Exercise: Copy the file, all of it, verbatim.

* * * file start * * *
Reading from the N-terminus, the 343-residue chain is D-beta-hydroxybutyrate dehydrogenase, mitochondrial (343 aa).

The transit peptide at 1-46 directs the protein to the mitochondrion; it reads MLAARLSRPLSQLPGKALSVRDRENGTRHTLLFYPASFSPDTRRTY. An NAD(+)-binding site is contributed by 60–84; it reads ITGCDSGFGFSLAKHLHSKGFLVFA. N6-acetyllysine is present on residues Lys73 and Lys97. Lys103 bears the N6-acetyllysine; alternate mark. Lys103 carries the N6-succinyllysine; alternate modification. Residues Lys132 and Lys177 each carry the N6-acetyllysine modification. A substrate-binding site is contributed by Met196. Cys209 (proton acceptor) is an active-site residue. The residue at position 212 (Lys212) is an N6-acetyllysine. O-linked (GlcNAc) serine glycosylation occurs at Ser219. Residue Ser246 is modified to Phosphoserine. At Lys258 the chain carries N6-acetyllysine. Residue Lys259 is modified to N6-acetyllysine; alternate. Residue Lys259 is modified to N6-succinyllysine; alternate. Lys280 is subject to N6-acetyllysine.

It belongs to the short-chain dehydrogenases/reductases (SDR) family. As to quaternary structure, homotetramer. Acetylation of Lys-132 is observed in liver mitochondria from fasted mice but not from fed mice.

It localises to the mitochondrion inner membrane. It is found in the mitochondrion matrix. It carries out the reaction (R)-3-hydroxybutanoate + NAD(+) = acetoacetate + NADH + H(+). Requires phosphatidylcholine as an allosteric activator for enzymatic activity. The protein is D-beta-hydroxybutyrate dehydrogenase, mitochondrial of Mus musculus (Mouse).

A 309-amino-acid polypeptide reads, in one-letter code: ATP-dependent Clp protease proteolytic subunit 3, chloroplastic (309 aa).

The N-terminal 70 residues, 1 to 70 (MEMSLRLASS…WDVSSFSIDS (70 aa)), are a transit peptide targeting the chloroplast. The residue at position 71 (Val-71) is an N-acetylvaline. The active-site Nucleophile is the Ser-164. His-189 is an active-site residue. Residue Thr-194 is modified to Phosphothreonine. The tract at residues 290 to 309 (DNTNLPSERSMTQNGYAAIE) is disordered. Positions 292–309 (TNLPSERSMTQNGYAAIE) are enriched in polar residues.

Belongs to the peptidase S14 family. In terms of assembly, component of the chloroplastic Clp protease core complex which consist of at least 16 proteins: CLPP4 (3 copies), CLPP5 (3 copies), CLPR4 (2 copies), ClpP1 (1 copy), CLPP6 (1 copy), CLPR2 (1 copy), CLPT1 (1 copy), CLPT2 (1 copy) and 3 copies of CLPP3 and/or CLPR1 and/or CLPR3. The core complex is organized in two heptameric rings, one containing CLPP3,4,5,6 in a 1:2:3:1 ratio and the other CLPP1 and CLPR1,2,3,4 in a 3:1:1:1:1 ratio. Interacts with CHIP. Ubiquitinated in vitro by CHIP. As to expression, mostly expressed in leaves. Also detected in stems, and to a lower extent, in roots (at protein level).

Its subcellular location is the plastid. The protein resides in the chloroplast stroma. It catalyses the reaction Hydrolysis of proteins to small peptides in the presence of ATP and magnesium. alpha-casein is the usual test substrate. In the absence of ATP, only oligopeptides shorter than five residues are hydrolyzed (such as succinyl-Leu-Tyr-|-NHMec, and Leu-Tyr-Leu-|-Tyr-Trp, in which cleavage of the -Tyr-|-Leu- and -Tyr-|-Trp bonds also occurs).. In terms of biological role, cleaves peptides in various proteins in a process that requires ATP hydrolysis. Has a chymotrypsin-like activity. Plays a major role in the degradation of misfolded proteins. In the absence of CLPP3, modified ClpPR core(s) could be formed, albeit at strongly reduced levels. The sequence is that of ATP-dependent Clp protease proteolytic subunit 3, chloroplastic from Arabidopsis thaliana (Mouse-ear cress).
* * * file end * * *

Reading from the N-terminus, the 343-residue chain is D-beta-hydroxybutyrate dehydrogenase, mitochondrial (343 aa).

The transit peptide at 1-46 directs the protein to the mitochondrion; it reads MLAARLSRPLSQLPGKALSVRDRENGTRHTLLFYPASFSPDTRRTY. An NAD(+)-binding site is contributed by 60–84; it reads ITGCDSGFGFSLAKHLHSKGFLVFA. N6-acetyllysine is present on residues Lys73 and Lys97. Lys103 bears the N6-acetyllysine; alternate mark. Lys103 carries the N6-succinyllysine; alternate modification. Residues Lys132 and Lys177 each carry the N6-acetyllysine modification. A substrate-binding site is contributed by Met196. Cys209 (proton acceptor) is an active-site residue. The residue at position 212 (Lys212) is an N6-acetyllysine. O-linked (GlcNAc) serine glycosylation occurs at Ser219. Residue Ser246 is modified to Phosphoserine. At Lys258 the chain carries N6-acetyllysine. Residue Lys259 is modified to N6-acetyllysine; alternate. Residue Lys259 is modified to N6-succinyllysine; alternate. Lys280 is subject to N6-acetyllysine.

It belongs to the short-chain dehydrogenases/reductases (SDR) family. As to quaternary structure, homotetramer. Acetylation of Lys-132 is observed in liver mitochondria from fasted mice but not from fed mice.

It localises to the mitochondrion inner membrane. It is found in the mitochondrion matrix. It carries out the reaction (R)-3-hydroxybutanoate + NAD(+) = acetoacetate + NADH + H(+). Requires phosphatidylcholine as an allosteric activator for enzymatic activity. The protein is D-beta-hydroxybutyrate dehydrogenase, mitochondrial of Mus musculus (Mouse).

A 309-amino-acid polypeptide reads, in one-letter code: ATP-dependent Clp protease proteolytic subunit 3, chloroplastic (309 aa).

The N-terminal 70 residues, 1 to 70 (MEMSLRLASS…WDVSSFSIDS (70 aa)), are a transit peptide targeting the chloroplast. The residue at position 71 (Val-71) is an N-acetylvaline. The active-site Nucleophile is the Ser-164. His-189 is an active-site residue. Residue Thr-194 is modified to Phosphothreonine. The tract at residues 290 to 309 (DNTNLPSERSMTQNGYAAIE) is disordered. Positions 292–309 (TNLPSERSMTQNGYAAIE) are enriched in polar residues.

Belongs to the peptidase S14 family. In terms of assembly, component of the chloroplastic Clp protease core complex which consist of at least 16 proteins: CLPP4 (3 copies), CLPP5 (3 copies), CLPR4 (2 copies), ClpP1 (1 copy), CLPP6 (1 copy), CLPR2 (1 copy), CLPT1 (1 copy), CLPT2 (1 copy) and 3 copies of CLPP3 and/or CLPR1 and/or CLPR3. The core complex is organized in two heptameric rings, one containing CLPP3,4,5,6 in a 1:2:3:1 ratio and the other CLPP1 and CLPR1,2,3,4 in a 3:1:1:1:1 ratio. Interacts with CHIP. Ubiquitinated in vitro by CHIP. As to expression, mostly expressed in leaves. Also detected in stems, and to a lower extent, in roots (at protein level).

Its subcellular location is the plastid. The protein resides in the chloroplast stroma. It catalyses the reaction Hydrolysis of proteins to small peptides in the presence of ATP and magnesium. alpha-casein is the usual test substrate. In the absence of ATP, only oligopeptides shorter than five residues are hydrolyzed (such as succinyl-Leu-Tyr-|-NHMec, and Leu-Tyr-Leu-|-Tyr-Trp, in which cleavage of the -Tyr-|-Leu- and -Tyr-|-Trp bonds also occurs).. In terms of biological role, cleaves peptides in various proteins in a process that requires ATP hydrolysis. Has a chymotrypsin-like activity. Plays a major role in the degradation of misfolded proteins. In the absence of CLPP3, modified ClpPR core(s) could be formed, albeit at strongly reduced levels. The sequence is that of ATP-dependent Clp protease proteolytic subunit 3, chloroplastic from Arabidopsis thaliana (Mouse-ear cress).